Compact Fluorescent Bulbs - Fight Global Warming One (CFL) Bulb at a Time

According to the EPA, if every household in the U.S. replaced one light bulb with one of their ENERGY STAR rated compact fluorescent bulbs, it would be the pollution equivalent of pulling one million cars off the road. That sounds easy enough right, so why isn't everyone doing it?


The Big Deal About CFLs

Probably the biggest obstacle standing in the way of a mass switch to CFLs is the up front cost. Most consumers still assume they're too hard on the budget. The truth is, CFLs have come down considerably in price. Now, not only are they good for the planet, but they're good for the pocketbook.

They're Efficient

CFL's use 1/4 to 1/3 the amount of electricity as incandescent bulbs. That's because incandescent bulbs waste 90% of their energy putting out heat and use only 10% for visible light. CFL's burn at an average of 100°F, where incandescent bulbs burn hot enough to fry an egg!

They're Long Lasting

A typical household spends $110 dollars per year on lighting. CFL's have a much longer lifespan than regular incandescent bulbs-up to 10 times as long. Replace a regular bulb with a CFL and you can avoid buying ten 75watt bulbs.


They Help Fight Global Warming

CFL's help fight global warming in two ways. First, they operate using less electricity. Second, using a CFL means making less incandescent bulbs-a process that produces carbon dioxide. That means that in places where coal is used to produce electricity (in most places), each CFL will cut carbon dioxide emissions by about 1,300 lbs over its lifetime.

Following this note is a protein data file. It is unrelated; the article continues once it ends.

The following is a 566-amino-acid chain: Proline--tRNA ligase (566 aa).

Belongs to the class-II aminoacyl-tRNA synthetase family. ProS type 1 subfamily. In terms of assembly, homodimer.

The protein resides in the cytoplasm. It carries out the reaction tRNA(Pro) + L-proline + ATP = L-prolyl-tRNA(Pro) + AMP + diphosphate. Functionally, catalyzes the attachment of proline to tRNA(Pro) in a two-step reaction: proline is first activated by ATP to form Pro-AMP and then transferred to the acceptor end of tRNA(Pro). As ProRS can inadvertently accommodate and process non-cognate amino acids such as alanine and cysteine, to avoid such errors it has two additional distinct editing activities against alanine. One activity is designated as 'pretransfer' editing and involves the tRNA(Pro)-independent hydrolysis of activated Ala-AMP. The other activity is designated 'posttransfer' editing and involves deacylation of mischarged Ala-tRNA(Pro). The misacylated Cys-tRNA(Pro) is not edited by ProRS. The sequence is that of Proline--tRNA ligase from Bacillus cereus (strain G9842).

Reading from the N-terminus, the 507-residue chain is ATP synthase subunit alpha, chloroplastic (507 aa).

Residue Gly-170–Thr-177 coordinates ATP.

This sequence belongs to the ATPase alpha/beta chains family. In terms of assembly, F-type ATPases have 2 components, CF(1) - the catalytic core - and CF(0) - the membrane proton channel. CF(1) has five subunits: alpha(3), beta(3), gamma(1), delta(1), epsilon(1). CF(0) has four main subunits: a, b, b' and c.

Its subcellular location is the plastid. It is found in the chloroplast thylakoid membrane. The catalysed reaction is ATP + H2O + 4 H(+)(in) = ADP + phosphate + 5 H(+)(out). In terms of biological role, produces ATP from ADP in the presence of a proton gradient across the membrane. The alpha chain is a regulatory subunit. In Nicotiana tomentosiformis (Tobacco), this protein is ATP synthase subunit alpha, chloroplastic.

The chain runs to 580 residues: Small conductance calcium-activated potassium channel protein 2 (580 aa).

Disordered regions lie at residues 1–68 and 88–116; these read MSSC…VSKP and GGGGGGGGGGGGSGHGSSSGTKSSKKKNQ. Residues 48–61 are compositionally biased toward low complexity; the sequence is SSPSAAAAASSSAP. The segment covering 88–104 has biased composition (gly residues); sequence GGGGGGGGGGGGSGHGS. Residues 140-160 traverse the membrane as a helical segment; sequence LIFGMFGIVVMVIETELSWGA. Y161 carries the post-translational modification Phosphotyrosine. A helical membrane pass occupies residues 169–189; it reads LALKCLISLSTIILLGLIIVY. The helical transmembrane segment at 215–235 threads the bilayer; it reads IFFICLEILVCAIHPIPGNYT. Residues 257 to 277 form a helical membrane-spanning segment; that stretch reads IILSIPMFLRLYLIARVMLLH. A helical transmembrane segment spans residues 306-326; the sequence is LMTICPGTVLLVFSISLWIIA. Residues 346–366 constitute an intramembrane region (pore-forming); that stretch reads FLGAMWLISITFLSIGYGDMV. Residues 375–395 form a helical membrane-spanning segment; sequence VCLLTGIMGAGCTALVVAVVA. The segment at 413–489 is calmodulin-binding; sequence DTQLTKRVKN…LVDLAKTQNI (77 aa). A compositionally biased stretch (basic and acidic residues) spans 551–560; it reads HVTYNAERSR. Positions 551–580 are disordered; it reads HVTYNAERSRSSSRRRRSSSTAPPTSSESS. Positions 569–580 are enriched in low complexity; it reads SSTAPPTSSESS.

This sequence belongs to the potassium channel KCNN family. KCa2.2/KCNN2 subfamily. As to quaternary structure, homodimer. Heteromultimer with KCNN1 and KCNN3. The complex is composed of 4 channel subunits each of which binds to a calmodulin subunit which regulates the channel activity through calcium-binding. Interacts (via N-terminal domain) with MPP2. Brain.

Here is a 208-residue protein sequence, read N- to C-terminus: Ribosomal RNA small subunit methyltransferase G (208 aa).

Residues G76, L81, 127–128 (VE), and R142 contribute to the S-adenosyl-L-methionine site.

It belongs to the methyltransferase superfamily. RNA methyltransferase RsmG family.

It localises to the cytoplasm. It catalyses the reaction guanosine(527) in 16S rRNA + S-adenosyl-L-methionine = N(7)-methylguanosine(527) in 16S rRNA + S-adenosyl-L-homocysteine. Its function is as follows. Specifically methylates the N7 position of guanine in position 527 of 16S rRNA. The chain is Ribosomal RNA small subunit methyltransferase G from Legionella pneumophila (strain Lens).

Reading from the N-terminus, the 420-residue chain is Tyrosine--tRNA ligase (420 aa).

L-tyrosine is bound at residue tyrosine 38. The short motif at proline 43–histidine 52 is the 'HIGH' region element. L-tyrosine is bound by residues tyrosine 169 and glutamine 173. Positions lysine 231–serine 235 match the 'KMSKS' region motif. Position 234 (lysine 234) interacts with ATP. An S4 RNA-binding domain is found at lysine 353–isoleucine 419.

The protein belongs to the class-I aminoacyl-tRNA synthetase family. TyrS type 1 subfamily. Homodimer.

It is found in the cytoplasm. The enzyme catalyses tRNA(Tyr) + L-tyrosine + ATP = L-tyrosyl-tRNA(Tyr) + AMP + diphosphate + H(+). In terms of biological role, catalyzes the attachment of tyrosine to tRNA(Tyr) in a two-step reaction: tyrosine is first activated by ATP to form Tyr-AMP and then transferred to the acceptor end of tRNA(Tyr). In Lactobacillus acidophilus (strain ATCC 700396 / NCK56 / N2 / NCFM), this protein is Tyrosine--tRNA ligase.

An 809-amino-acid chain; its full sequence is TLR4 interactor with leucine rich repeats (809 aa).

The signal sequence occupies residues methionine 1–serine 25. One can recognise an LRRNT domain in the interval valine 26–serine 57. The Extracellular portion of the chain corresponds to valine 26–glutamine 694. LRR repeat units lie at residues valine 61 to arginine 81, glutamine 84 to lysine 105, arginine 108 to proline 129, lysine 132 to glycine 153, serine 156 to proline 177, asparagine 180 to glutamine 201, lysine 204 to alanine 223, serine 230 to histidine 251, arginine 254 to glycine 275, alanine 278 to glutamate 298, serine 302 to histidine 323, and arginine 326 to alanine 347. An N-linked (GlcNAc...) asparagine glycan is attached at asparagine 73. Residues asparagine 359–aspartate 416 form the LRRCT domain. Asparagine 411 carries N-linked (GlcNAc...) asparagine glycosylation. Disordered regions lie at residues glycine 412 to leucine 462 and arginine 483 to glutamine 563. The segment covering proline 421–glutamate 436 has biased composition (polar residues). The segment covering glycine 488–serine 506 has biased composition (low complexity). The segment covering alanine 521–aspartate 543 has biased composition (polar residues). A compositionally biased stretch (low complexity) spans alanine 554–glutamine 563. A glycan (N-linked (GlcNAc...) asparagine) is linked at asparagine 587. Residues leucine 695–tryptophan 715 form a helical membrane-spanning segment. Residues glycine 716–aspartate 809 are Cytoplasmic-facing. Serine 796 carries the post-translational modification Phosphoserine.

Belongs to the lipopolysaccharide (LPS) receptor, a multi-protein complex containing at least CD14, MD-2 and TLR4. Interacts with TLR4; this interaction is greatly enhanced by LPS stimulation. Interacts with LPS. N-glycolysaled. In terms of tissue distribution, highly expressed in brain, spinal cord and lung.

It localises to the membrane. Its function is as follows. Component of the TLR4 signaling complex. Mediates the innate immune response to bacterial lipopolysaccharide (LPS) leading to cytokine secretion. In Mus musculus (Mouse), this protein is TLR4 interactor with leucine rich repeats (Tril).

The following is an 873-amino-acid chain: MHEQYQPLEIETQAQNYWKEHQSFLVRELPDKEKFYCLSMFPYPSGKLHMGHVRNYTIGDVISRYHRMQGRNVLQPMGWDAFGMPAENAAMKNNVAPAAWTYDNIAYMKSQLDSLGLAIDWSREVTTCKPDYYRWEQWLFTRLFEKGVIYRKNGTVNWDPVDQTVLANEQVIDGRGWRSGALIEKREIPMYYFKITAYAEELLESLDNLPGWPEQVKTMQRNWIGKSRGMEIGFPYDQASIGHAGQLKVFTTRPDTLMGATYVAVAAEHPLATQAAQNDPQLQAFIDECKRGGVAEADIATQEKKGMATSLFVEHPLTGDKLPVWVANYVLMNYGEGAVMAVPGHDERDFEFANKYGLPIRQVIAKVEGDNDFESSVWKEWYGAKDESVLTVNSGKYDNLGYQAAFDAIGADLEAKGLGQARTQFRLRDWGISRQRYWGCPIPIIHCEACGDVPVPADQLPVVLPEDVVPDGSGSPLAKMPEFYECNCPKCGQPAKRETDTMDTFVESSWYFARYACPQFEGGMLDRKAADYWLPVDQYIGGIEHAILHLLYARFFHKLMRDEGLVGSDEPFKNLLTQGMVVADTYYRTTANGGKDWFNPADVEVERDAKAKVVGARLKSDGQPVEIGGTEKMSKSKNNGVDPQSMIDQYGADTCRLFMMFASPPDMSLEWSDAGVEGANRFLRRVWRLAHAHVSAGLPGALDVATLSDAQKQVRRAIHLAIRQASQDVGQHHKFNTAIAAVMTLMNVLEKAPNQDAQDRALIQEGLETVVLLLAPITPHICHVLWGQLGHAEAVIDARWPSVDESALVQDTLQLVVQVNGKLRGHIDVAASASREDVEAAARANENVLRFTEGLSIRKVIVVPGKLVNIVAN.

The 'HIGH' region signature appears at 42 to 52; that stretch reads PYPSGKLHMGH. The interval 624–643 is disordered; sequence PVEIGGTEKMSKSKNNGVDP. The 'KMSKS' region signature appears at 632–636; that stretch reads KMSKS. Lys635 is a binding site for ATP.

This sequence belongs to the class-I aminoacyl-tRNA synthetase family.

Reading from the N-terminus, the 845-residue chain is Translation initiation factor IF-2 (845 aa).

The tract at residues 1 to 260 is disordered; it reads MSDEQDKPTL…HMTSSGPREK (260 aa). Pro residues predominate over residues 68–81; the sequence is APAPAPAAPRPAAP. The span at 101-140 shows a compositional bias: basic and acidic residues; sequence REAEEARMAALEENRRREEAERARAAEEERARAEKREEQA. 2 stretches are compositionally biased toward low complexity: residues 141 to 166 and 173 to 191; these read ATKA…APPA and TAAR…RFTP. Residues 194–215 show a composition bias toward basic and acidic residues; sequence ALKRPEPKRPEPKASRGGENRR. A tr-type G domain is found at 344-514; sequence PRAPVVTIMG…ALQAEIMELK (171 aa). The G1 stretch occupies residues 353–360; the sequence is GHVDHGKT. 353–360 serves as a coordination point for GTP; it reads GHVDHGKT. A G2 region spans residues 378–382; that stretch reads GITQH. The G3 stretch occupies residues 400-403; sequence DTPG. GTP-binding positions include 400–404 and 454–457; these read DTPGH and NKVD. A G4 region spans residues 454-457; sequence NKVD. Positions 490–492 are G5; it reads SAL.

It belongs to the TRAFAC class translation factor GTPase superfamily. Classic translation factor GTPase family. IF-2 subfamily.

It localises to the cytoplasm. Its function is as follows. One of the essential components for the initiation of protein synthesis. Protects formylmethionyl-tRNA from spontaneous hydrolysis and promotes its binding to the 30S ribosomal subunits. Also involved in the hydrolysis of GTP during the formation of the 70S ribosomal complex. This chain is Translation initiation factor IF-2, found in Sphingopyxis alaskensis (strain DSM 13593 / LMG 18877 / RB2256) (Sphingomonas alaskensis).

They Save You Money

CFL's might cost a little more up front, but they still offer more savings than cheap, inefficient incandescent bulbs by using less electricity to operate and reducing the need to buy replacement bulbs. The average CFL will save you $45 in energy costs alone over the life (10,000 hours) of the lamp (based on $.10/kWh).

Tips for Buying CFLs

Advances in CFL technology have greatly improved their operating efficiency and their performance. No more heavy bulbs, and humming, flickering lights. CFLs are now instant on, quietly flicker-free, and light as a feather.


  • The Right Bulb for the Job: Choose a CFL according to its planned use. Because CFL's are slightly heavier than their incandescent counterparts, avoid using them in portable lamps where the distance from the bottom of the base to the top of the lamp exceeds three times the minimum base width. Special CFL's are made for outdoor and dimmer fixture applications.

  • The Right Size: CFL's come in a variety of tube shapes and ballast-end sizes. When buying CFL's make sure the electronic ballast end of the bulb is the right size for the socket you intend on using it in and the bulb end doesn't interfere with your fixture's shade or votive.

  • The Right Lumens: All lamp output is measured in lumens. In general, a CFL will put out 3 to 4 times as much light per watt as standard incandescent bulbs. CFL packaging makes it easy to find the right size by stating its incandescent equivalent right on the package. For example: A 15W CFL is similar to a 60W incandescent bulb in lumens. Find the bulb with the light output you need, and then choose the one with the lowest watts. After 6-7 years of use, CFL's will lose about 30% of their lumen output.